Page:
“But first, nuffin like a ice treatment to tighten the glutes.”
“Oh uhuh, haha, she said glutes like a snotty beauty specialist. Next she’ll say we need to do Pontius Pilates…”
Berenice couldn’t help herself. She blurted out in one quick sentence “But what are you planning to do with them, Doctor?”
He paused a moment his conversation with the invisible guests then turned nonchalently at B.
“But just… perfecting them, sweet thing. Oh, and love what you did with the beehive.”
The creative writing course teacher, or “Helper” as they liked to call themselves to avoid any suggestion of hierarchy, was an arresting looking woman of indeterminate age and the most extraordinary red beehive hair do. The colour and style of it, and the aplomb with which Helper Effy carried it off, distracted Lucinda sufficiently during the first part of the lesson that she heard none of it.
“What’s the first major confrontation, or action, or dramatic event in your novel that comes to your mind?” the Helper was asking. “Why? Because if it is the first thing you think of, then it’s your chimney poking through the hardpan.”
Not quite sure what a hardpan was, Lucinda never the less felt she’d got the gist of the thing, and hoped she wouldn’t be too distracted by the question of the hardpan.
Bugger them all then, Lucinda said to herself, I’ll carry on here without them.
For a time she had been despondent at being abandoned, sinking into an aching overcast gloom to match the weather. Waiting for it to rain, and then waiting for it to stop.
On impulse, in an attempt to snap out of the doldrums, she signed up for a Creative Writing and Rambling course at the local Psychic Self Institute. Institutionalizing psychic matters had been the brainchild of the latest political party to gain power, and hitherto under the radar prophets, healers and remote viewers had flocked to sign up. The institute has promised pension and public health credits to all members who could prove their mental prowess, and needless to say it had attracted many potential scammers: useless nobodies who wanted to heal their diseases, or lazy decrepit old scroungers who wanted to retire.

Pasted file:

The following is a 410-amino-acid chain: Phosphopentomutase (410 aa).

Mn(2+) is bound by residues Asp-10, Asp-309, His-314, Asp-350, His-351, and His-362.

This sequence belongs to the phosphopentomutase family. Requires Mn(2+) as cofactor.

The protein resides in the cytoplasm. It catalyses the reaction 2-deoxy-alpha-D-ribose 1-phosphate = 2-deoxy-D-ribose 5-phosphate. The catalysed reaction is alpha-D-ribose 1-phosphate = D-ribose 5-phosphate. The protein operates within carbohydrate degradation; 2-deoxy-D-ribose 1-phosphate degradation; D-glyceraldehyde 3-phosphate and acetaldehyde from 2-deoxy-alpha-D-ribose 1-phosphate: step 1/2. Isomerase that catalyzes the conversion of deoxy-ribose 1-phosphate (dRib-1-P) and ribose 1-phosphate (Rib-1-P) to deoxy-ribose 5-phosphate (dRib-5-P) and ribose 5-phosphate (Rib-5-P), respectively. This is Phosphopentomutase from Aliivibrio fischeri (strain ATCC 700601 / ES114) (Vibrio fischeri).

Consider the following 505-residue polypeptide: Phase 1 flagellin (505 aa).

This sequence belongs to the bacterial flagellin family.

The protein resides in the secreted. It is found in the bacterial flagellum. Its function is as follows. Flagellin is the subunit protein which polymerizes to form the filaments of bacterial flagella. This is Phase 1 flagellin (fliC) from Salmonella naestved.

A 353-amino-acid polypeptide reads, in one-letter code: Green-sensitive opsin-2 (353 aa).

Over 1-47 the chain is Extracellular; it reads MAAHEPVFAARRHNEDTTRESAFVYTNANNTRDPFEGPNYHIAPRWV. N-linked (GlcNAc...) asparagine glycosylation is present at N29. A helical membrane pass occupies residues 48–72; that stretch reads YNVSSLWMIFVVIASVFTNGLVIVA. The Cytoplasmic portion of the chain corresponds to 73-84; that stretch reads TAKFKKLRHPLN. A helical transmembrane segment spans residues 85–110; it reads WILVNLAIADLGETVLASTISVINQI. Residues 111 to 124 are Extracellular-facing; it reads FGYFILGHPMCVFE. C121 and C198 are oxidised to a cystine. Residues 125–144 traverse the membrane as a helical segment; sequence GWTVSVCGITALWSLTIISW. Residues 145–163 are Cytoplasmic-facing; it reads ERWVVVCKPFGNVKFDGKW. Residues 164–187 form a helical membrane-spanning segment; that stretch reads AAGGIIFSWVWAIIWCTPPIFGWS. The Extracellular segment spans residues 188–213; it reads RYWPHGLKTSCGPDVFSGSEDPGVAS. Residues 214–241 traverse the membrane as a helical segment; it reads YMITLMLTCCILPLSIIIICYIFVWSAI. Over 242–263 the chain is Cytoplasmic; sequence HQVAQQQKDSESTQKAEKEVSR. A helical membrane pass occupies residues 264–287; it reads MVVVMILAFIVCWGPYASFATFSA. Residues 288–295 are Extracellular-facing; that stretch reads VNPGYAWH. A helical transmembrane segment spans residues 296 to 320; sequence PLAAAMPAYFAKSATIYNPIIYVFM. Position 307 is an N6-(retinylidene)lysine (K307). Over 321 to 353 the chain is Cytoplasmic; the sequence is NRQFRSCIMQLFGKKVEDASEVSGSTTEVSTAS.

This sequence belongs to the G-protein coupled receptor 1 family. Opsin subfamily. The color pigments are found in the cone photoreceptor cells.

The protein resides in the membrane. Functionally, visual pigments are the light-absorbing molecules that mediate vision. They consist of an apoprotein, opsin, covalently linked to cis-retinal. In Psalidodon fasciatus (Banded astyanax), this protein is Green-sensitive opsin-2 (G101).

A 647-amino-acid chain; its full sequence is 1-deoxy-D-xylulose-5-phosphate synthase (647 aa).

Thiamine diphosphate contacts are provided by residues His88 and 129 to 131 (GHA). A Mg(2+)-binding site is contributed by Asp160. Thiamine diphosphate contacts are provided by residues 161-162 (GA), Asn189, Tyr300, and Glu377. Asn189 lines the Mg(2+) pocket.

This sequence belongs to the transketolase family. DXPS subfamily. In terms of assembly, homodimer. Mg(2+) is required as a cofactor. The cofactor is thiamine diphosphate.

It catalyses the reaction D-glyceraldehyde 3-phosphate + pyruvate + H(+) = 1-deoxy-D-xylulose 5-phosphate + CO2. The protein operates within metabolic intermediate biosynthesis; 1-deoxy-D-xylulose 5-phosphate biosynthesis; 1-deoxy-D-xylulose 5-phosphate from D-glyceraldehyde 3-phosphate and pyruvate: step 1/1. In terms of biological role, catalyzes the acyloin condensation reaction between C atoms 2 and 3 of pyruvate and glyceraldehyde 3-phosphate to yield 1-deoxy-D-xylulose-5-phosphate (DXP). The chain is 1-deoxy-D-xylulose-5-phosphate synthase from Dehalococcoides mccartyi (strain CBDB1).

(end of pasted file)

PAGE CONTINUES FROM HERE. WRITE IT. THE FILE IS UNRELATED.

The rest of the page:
Much to everyone’s surprise, not least their own, the majority of them had passed the tests, simply by winging it: making it up and hoping for the best. Astonishingly the results were more impressive than the results from the already established professional P.H.A.R.T.s ~ (otherwise known as Prophets, Healers and Remote Technicians).
This raised questions about the premise of the scheme, and how increasingly difficult it was to establish a criteria for deservingness of pensions and health care, particularly if any untrained and unregistered Tom, Dick or Harry was in possession of superior skills, as appeared to be the case. The debate continues to this day.
Nothwithstanding, the Institute continued to offer courses, outings and educational and inspiring talks. The original plan had been to offer qualifications, but the entrance exams had provoked such a quandary about the value and meaning (if any) of qualifications, that the current modus operandi was to simply offer each member, regardless of merit or experience, a simple membership card with a number on it. It was gold coloured and had classical scrolls and lettering on it in an attempt to bestow worth and meaning. Nobody was fooled, but everyone loved it.
And everyone loved the tea room at the Institute. It was thought that some cake aficionado’s had even joined the Institute merely for the desserts, but nobody objected. There was a welcome collective energy of pleasure, appreciation and conviviality in the tea room, and it’s magnetic appeal ~ and exceptional cakes ~ ensured it’s popularity and acclaim.
A small group had started a campaign to get it placed on the Institutes Energetic Cake Connector mapping programme. As Lucinda had said in a moment of clarity, “A back street bar can be just as much of an energy magnet as an old stone relic”, casting doubt over the M.O.S.S group’s (Mysterious Old Stone Sites) relevance to anything potentially useful.
“In fact,” Lucinda continued, surprising herself, ““I’ve only just realized that the energy magnets aren’t going to be secret, hidden and derelict. They’re going to be busy. Like cities.”
Several members of the M.O.S.S group had glared at her.
Lucinda hadn’t really thought much about what to expect in the creative writing classes.
“Josette, you got to do something about that crippling continuity anxiety of yours.
Since when do storytellers have to explain themselves. Be creative, and let the creative flow wash away all doubts.
“You can’t be dry already after the exhausting eight words of foreshadowing suspense you just wrought, or shall we rename this a Course in Floundering Beginnings? So, take a deep breath and try again: “once upon a time…” what already?”
The vegetable garden was luxurious and greener after the rain. The trees were trembling with delight in the light afternoon breeze.